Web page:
and off through the day. However, it was far too hot to bother with
rain gear. The rain was a welcome relief.
The scenery is very nice along these
secondary roads, as you would expect compared to the highway! We
weren't sure what this yellow flowered crop was (someone later told us it was Canola), but there sure was a
lot of it.
Very rural scenery
We got onto some very secondary roads
on the way into the provincial park. I am hoping to bypass Winnipeg
as much as possible, so we got off Highway 2 today (it also leads
into Winnipeg). Tomorrow we’ll either head a bit more south or I’ll
ride a bit of gravel road to get over the Red River. I suppose the
wind will decide which way we will go! It is surprisingly difficult to
avoid Winnipeg, all roads lead in there. I guess the bridges over the
Red River are few and far between.
Made it to Holland
I knew we had been on the road for
quite some time, but I wasn’t expecting to get into Holland!
Having spent some time in Holland, I
can see why settlers named this area after it. It is incredibly flat!
And, of course, windy – hence the windmills. Unfortunately, "D.Q's
Lance Rental Service" next door was closed, or else I would have
taken a tilt at this one.
This is the first provincial park we’ve
stayed in since leaving BC. None were in convenient places for us up
until here. It’s really well kept up, as are the parks in BC. It is
near a decent size lake, and people were out water skiing! The trees
are much shorter, and mostly hardwoods, and there are no mountains
but sitting in the campsite or wandering through the gravel roads of
the park I can imagine being in one of the parks back home. Funny,
even some of the small towns we’ve been in give that feeling – so
It is strange to think how far we’ve come and how similar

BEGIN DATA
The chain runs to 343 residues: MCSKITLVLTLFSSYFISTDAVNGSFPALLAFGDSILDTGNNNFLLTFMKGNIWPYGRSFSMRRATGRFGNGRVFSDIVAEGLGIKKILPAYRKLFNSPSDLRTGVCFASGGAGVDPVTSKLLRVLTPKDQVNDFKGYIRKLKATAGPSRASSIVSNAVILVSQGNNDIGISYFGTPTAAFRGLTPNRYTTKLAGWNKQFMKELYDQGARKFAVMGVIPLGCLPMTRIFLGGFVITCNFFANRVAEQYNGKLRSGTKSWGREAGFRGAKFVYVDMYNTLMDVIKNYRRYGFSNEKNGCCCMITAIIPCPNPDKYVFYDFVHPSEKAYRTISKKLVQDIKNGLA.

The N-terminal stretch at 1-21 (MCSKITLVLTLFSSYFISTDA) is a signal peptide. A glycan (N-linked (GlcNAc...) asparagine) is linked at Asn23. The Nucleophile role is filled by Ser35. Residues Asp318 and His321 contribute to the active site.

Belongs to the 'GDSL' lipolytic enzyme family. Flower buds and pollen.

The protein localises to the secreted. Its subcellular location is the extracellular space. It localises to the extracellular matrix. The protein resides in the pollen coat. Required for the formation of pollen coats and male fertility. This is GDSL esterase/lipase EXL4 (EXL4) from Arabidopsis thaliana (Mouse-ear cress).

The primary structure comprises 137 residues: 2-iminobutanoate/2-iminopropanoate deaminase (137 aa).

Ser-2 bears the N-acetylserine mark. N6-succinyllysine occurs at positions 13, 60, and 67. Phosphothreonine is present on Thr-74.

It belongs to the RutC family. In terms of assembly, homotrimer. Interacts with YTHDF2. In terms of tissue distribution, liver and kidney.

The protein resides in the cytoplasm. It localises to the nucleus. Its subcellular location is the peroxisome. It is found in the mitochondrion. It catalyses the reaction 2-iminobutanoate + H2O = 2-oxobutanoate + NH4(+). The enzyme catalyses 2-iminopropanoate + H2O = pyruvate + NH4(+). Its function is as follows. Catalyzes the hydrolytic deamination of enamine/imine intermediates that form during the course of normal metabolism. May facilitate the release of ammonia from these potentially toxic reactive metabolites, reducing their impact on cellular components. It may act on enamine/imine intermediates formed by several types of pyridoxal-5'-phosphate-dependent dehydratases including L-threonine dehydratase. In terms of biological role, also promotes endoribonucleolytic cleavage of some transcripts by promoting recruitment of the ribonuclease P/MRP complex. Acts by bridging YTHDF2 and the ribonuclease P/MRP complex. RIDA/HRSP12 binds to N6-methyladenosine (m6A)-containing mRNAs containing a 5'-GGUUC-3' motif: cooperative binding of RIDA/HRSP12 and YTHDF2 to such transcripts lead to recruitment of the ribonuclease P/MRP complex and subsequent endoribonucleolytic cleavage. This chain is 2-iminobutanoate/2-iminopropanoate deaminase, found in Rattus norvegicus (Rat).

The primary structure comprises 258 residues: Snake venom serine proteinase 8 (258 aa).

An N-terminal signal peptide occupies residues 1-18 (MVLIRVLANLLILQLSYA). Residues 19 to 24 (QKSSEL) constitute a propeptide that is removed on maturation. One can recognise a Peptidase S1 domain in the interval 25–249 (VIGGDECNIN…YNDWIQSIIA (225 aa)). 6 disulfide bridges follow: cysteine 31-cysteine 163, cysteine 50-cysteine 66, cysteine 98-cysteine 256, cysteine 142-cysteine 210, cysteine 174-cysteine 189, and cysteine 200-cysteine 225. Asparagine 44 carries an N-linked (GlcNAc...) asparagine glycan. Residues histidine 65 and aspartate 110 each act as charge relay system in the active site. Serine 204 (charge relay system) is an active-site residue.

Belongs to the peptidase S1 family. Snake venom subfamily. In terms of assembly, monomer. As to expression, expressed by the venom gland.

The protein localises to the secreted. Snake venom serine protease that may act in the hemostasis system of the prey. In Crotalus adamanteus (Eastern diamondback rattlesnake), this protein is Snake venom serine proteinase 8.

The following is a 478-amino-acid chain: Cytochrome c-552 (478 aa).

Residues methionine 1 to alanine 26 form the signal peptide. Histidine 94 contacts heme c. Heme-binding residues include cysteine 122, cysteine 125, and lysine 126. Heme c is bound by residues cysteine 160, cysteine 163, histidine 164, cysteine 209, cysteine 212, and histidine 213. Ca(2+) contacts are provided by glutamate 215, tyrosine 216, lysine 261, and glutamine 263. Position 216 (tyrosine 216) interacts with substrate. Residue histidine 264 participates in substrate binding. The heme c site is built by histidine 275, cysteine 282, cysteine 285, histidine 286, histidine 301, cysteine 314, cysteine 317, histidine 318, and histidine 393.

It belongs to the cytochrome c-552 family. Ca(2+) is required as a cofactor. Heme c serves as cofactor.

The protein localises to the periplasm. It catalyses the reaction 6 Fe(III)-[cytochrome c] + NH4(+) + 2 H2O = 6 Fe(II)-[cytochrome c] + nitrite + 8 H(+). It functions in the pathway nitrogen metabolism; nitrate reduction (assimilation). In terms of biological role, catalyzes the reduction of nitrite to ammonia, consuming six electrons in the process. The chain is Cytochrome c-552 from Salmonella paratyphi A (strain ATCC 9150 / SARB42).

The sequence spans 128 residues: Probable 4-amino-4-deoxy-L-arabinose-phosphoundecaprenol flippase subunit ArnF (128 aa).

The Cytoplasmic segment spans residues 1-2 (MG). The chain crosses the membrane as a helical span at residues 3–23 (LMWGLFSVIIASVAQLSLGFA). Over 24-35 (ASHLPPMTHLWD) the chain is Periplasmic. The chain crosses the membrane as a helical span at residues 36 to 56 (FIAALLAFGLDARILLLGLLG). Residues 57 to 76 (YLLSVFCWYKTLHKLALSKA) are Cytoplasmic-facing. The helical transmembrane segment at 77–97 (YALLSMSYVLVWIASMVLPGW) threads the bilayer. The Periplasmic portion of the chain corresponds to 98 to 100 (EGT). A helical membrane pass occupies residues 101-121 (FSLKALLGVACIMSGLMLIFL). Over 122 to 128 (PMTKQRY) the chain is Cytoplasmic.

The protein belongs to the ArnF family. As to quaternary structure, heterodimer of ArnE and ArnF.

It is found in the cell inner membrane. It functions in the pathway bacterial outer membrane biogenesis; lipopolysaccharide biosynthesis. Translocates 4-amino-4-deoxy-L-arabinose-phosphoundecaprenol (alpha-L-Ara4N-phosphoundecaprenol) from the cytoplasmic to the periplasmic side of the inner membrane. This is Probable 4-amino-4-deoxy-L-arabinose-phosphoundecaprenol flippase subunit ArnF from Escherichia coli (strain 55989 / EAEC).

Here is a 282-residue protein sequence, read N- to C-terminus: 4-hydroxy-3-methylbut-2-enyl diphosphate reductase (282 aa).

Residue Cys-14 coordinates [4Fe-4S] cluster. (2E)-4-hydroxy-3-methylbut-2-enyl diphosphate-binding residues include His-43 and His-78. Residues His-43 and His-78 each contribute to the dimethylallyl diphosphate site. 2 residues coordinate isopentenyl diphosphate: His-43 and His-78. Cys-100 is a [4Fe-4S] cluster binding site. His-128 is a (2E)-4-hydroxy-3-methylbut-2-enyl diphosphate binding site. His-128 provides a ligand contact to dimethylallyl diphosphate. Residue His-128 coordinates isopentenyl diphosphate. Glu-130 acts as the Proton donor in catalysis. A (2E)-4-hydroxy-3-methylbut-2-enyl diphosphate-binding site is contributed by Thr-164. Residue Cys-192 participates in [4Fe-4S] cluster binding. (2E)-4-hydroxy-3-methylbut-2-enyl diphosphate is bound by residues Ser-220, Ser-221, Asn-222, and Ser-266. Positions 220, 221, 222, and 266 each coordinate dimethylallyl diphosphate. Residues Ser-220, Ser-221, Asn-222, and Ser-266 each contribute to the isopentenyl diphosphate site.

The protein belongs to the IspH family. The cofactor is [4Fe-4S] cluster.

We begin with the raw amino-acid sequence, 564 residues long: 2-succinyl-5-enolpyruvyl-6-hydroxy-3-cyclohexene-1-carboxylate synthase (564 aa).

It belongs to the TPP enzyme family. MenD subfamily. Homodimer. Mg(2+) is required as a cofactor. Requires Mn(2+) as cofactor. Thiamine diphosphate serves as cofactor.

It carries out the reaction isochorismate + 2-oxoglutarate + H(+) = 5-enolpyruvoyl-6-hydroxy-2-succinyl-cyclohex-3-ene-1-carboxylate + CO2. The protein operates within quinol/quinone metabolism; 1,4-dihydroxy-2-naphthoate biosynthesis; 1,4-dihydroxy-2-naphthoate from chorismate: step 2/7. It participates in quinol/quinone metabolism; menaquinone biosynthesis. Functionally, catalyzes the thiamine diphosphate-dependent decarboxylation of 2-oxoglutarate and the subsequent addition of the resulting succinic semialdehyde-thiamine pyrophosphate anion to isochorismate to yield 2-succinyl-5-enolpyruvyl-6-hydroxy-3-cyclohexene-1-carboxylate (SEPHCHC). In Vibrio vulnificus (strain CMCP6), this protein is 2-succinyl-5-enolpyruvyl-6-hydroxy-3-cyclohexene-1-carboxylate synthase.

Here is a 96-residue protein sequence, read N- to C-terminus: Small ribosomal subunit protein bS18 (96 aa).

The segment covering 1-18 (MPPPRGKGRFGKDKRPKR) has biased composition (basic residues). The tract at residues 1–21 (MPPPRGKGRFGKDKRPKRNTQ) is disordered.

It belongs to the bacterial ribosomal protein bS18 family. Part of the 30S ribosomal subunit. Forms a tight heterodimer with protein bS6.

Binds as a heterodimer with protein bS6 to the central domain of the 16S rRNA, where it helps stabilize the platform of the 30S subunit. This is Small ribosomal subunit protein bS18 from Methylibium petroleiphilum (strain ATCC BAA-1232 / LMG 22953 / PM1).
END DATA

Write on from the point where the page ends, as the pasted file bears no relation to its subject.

things still are. I am really getting a sense of the size of Canada. In some ways, the trip has not
completely sunk in with me yet – I am really focused on the
day-to-day riding. When I look at a map and see the progress it
almost does not seem related to our trip. I have never spent very
much time at all in Alberta, Saskatchewan, or Manitoba, but I did
live in Ontario (southern and eastern) for about 17 years. As I
peddle into familiar ground perhaps it will help to tie things
together. For now, it’s probably just as well, since there is still
a long way to go. Thinking about such a huge amount of distance is
overwhelming, you’ve got to stay focused on making it through one
day at a time.
Friday, June 24
Bike log: 175.8km, 330m of vertical,
avg. speed 33.4 km/h
June 24 – Stephenfield to Richer
Had a really strong wind from the west
today – which was great for the most part! We took the south route
around Winnipeg and did not come within 40 km or so of the city.
Probably a good thing because the traffic was getting pretty bad on
the major highways that I crossed and it is not a particularly bike
friendly region. I did a few segments on gravel today, not too bad
but it is amazing how fast some people drive down those roads…and
don’t slow down for anything! Truckers seem to be the most
considerate, believe it or not.
This was the strongest wind in several